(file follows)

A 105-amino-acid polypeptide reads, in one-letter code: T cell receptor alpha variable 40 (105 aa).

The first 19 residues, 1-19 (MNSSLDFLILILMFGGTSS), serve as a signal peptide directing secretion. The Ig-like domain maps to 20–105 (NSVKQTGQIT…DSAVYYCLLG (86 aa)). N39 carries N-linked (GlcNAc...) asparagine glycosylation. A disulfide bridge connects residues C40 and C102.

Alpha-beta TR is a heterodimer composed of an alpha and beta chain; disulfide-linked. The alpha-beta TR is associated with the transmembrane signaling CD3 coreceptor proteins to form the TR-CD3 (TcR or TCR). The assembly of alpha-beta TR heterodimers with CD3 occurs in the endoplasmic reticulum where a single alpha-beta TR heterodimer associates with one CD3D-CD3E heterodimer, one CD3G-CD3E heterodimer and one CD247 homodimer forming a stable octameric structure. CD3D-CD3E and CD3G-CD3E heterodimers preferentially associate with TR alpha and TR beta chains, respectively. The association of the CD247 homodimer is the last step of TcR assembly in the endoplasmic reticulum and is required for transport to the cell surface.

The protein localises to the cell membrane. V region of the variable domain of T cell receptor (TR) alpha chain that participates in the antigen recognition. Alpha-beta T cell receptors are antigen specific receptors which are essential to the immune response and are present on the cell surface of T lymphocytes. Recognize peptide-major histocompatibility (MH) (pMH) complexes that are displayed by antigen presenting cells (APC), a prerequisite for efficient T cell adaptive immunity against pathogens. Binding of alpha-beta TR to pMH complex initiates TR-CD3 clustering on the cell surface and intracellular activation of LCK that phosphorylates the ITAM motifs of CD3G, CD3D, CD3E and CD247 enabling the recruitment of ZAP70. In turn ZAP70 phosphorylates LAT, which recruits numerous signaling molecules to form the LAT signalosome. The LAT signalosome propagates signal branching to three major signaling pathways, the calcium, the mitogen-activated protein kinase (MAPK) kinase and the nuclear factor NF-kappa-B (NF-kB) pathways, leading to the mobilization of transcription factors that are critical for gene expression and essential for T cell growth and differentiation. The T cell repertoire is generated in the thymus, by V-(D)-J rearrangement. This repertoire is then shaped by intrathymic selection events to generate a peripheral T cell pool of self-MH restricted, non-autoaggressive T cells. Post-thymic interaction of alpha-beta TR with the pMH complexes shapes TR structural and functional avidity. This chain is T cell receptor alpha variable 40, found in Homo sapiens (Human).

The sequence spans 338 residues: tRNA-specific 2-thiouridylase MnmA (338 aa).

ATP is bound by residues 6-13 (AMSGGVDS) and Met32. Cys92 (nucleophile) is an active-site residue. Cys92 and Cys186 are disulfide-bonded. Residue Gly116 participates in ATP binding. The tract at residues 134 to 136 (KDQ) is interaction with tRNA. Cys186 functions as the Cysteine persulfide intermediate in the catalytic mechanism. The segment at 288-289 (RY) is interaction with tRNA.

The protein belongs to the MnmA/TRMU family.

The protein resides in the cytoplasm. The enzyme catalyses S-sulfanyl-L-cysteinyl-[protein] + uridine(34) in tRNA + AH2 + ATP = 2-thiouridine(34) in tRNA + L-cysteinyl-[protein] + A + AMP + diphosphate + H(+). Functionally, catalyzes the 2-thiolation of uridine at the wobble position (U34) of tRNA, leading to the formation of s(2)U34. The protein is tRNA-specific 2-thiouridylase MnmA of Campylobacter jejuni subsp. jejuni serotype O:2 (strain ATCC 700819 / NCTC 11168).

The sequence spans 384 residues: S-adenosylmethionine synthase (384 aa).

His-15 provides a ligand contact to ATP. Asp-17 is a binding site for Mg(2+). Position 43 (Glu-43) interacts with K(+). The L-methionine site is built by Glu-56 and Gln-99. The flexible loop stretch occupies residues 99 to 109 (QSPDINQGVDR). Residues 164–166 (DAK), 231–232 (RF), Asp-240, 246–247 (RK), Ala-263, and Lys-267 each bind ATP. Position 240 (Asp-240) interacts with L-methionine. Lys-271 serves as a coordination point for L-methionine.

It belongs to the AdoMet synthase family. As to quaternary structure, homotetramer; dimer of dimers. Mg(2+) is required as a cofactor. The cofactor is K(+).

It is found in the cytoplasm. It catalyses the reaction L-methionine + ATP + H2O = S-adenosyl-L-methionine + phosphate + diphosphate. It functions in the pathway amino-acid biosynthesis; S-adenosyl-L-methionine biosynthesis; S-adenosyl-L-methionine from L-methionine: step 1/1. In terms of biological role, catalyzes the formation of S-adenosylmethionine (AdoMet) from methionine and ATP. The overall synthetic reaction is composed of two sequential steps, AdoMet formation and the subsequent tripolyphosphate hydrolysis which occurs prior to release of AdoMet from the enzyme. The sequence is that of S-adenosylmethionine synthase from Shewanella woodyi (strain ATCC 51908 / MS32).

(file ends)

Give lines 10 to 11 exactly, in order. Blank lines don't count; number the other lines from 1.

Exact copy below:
His-15 provides a ligand contact to ATP. Asp-17 is a binding site for Mg(2+). Position 43 (Glu-43) interacts with K(+). The L-methionine site is built by Glu-56 and Gln-99. The flexible loop stretch occupies residues 99 to 109 (QSPDINQGVDR). Residues 164–166 (DAK), 231–232 (RF), Asp-240, 246–247 (RK), Ala-263, and Lys-267 each bind ATP. Position 240 (Asp-240) interacts with L-methionine. Lys-271 serves as a coordination point for L-methionine.

It belongs to the AdoMet synthase family. As to quaternary structure, homotetramer; dimer of dimers. Mg(2+) is required as a cofactor. The cofactor is K(+).